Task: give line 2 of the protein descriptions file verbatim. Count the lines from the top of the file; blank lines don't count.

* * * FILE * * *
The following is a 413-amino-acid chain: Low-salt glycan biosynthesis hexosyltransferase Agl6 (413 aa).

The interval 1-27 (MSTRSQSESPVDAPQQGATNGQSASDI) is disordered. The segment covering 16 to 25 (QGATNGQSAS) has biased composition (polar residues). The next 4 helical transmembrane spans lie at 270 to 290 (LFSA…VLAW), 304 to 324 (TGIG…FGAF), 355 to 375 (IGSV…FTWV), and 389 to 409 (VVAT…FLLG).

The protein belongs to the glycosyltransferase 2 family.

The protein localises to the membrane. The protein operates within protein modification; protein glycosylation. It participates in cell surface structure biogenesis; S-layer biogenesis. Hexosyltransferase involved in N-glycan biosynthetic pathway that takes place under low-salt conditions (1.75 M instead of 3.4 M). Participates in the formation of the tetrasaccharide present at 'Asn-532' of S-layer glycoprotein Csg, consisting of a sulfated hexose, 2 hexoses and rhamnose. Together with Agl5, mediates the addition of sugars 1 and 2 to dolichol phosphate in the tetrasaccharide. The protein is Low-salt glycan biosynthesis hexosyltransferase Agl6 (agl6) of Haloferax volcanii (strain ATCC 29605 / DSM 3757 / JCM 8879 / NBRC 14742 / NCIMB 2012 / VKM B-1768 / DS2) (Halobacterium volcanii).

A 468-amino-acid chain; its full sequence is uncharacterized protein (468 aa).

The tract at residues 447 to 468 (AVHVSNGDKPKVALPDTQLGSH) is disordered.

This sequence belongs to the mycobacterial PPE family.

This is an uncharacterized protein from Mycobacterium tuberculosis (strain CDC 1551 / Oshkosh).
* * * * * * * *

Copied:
The interval 1-27 (MSTRSQSESPVDAPQQGATNGQSASDI) is disordered. The segment covering 16 to 25 (QGATNGQSAS) has biased composition (polar residues). The next 4 helical transmembrane spans lie at 270 to 290 (LFSA…VLAW), 304 to 324 (TGIG…FGAF), 355 to 375 (IGSV…FTWV), and 389 to 409 (VVAT…FLLG).